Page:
On the Nature of Self-Monitoring. Matters of Assessment, Matters of Validity

Mark Snyder, Steve Gangestad

Research output: Contribution to journalArticlepeer-review

608 Scopus citations

Abstract

An extensive network of empirical relations has been identified in research on the psychological construct of self-monitoring. Nevertheless, in recent years some concerns have been expressed about the instrument used for the assessment of self-monitoring propensities, the Self-Monitoring Scale. Both the extent to which the measure taps an interpretable and meaningful causal variable and the extent to which the self-monitoring construct provides an appropriate theoretical understanding of this causal variable have been questioned. An examination of reanalyses of studies of self-monitoring, analyses of the internal structure of the Self-Monitoring Scale, and further relevant data suggest that the measure does tap a meaningful and interpretable causal variable with pervasive influences on social behavior, a variable reflected as a general self-monitoring factor. We discuss the evaluation and furthering of the interpretation of this latent causal variable, offer criteria for evaluating alternative measures of self-monitoring, and present a new, 18-item Self-Monitoring Scale.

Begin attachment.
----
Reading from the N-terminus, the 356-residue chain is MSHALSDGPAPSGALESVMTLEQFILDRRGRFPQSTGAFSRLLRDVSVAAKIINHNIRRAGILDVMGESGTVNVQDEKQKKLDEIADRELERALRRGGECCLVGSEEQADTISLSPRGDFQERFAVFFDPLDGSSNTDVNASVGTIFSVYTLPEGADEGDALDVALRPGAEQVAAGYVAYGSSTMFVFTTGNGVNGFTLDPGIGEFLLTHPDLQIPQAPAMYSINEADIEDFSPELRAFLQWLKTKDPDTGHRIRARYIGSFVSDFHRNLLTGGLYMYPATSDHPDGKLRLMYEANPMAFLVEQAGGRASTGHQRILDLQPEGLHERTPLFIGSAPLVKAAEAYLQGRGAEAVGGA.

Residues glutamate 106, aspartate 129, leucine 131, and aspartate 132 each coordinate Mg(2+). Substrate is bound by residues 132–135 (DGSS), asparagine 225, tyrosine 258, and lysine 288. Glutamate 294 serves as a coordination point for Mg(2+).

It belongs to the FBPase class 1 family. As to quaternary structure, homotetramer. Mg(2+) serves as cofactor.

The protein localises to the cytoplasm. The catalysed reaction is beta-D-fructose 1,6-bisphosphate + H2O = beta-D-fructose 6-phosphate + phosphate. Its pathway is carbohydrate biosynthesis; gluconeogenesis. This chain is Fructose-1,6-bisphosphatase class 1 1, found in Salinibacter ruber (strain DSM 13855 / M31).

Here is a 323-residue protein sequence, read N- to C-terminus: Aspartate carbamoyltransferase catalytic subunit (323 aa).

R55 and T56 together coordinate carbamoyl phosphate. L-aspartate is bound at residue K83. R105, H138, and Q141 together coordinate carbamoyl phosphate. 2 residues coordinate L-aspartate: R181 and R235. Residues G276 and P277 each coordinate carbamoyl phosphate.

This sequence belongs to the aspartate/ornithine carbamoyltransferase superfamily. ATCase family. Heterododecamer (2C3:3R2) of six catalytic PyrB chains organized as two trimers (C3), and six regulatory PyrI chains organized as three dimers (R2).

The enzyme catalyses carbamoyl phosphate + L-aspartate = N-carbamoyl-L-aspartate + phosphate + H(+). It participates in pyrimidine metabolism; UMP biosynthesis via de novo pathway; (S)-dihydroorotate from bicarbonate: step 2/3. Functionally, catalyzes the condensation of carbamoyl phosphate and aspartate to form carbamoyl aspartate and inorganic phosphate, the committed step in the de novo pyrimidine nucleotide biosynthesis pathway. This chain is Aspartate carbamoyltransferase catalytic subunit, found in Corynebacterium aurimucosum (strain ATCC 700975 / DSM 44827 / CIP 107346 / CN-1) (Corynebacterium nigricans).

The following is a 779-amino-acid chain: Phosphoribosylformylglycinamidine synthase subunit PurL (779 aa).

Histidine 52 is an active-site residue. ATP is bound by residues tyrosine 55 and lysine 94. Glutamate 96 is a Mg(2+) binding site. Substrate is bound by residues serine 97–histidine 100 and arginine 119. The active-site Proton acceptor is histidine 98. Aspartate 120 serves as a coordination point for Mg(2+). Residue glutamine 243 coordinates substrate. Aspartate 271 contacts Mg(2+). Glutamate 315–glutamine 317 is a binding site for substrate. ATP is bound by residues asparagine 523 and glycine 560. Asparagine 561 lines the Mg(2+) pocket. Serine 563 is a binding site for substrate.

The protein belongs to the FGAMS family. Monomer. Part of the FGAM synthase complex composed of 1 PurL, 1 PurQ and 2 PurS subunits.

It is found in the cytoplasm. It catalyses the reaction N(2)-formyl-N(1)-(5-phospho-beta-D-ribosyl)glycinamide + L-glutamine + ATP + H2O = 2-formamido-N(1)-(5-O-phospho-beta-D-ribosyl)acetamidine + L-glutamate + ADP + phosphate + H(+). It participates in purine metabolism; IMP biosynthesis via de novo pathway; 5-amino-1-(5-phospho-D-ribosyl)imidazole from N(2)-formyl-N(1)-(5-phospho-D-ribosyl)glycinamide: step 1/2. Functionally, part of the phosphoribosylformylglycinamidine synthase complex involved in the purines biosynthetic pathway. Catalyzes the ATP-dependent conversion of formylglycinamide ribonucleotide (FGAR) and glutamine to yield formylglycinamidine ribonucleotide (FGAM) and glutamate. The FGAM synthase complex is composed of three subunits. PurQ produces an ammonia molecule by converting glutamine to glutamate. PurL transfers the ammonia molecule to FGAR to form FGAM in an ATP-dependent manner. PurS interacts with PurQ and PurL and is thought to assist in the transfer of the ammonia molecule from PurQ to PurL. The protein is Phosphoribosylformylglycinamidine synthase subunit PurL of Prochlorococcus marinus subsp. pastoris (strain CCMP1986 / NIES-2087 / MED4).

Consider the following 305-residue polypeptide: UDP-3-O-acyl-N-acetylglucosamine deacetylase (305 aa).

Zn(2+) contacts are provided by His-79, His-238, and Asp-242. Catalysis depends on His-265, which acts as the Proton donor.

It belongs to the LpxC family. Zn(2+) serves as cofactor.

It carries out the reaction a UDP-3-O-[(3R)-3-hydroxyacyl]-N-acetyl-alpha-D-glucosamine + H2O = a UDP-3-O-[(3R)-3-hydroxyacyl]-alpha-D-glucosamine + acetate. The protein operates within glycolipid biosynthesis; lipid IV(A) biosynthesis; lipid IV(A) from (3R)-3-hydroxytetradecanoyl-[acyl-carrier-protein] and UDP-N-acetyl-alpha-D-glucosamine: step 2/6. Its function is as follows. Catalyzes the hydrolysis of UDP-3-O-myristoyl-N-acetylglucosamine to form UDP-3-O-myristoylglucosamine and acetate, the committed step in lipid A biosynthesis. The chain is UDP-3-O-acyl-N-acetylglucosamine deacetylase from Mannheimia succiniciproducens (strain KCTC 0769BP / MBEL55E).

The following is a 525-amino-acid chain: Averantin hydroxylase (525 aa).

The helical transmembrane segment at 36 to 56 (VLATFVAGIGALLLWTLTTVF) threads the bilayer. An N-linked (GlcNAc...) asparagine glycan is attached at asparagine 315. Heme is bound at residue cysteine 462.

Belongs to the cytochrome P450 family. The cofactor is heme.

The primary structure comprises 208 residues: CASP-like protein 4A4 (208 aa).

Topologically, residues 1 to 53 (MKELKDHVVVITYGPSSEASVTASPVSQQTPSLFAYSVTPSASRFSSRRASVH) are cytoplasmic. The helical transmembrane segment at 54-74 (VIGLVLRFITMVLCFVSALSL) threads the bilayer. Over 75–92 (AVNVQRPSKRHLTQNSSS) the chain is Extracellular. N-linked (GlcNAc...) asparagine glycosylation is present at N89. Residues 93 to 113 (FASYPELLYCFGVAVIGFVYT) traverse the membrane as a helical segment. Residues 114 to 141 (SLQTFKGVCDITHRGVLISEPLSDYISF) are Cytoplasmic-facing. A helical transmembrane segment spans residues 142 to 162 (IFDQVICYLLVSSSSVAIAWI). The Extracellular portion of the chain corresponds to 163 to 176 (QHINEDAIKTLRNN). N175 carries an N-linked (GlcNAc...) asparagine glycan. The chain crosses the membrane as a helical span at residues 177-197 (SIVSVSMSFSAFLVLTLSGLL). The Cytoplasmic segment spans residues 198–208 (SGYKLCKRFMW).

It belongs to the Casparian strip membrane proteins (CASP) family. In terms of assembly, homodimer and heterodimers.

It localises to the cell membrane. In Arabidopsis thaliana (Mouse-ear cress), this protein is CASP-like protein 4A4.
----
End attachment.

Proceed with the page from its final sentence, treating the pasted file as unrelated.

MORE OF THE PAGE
Original languageEnglish (US)
Pages (from-to)125-139
Number of pages15
JournalJournal of personality and social psychology
Volume51
Issue number1
DOIs
StatePublished - Jul 1986

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